Farmers in West Africa have been seeing low average yields in recent years, and it’s hurting them.
To understand why this happens, we must first understand how cocoa is produced. Cacao trees are best grown in areas with high humidity, abundant rain, rich soil, protection from the wind, and steady temperatures. As a result, they can grow only in the tropics, 10-20 degrees north and south of the equator, in South and Middle America, West Africa, and tropical Asia.
With the increase in demand for cocoa, farmers have cleared more forests to make room for cacao trees.
Careless deforestation affects the biodiversity of the land and causes the soil to erode.
Eventually, the land cannot grow as much as it used to, or it produces nothing at all. Since farmers don’t grow enough cacao, they are forced to clear more land to grow more.
Deforestation also means an increase in greenhouses gases in the atmosphere, which will trap more heat and cause average temperatures to rise all over the world. Changes in temperatures, as we learned earlier, is not a good thing for cacao trees. It affects the farmers’ yield and productivity, and there are more pests and diseases. All these factors directly affect farmers’ income.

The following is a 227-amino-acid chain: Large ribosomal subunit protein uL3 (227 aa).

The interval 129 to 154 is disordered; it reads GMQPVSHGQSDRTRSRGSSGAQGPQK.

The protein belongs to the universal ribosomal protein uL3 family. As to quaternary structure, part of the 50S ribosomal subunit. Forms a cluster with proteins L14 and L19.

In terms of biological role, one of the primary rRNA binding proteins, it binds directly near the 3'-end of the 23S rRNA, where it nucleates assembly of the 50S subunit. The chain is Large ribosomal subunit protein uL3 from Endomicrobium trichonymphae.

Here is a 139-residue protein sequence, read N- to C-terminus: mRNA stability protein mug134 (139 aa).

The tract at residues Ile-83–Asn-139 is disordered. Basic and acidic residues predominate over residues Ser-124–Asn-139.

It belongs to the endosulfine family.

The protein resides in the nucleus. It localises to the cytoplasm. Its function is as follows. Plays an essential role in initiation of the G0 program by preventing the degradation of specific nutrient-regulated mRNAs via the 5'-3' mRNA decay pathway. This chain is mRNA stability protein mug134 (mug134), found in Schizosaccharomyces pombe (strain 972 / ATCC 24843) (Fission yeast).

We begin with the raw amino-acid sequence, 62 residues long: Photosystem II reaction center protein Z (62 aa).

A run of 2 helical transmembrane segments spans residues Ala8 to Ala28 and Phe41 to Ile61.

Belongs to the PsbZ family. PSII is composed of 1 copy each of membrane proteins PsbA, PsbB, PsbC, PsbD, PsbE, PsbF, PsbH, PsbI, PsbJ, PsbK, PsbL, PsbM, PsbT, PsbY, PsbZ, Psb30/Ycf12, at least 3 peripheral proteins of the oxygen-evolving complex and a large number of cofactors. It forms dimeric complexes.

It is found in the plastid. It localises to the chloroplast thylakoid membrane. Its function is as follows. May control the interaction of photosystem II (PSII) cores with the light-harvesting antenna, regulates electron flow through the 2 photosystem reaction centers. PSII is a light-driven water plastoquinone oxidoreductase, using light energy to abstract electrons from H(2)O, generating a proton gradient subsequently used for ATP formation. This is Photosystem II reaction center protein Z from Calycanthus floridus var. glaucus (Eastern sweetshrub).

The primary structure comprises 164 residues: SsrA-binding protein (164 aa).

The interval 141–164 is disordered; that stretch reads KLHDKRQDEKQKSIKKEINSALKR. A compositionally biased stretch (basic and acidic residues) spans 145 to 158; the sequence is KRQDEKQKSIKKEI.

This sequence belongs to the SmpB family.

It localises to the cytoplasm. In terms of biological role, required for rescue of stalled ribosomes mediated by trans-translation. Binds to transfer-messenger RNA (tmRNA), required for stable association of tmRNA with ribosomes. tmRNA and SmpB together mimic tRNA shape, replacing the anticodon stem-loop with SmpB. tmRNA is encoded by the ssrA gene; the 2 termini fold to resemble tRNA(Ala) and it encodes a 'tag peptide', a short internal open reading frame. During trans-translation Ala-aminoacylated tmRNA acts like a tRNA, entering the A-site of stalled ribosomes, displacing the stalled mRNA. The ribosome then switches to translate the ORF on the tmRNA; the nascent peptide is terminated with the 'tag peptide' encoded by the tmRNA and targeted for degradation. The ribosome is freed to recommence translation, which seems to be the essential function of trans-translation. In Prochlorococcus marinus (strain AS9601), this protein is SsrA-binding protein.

Farmers’ actions not only harm the Earth but also harm themselves. So, what now?
Studies have shown that cacao trees thrive in rainforests. Cacao trees grow in full sun to partial shade. They need at least 3 hours of direct sunlight, but if there is no shade at all, the sun will scorch their leaves.
Planting cacao trees among forests, fruit trees, and other crops is a good way to keep cacao farming sustainable. The soil retains its nutrients, land doesn’t need to be cleared, and cacao farms can produce more beans.
Perhaps an increase of these practices will help cacao farmers meet the demands of the chocolate industry.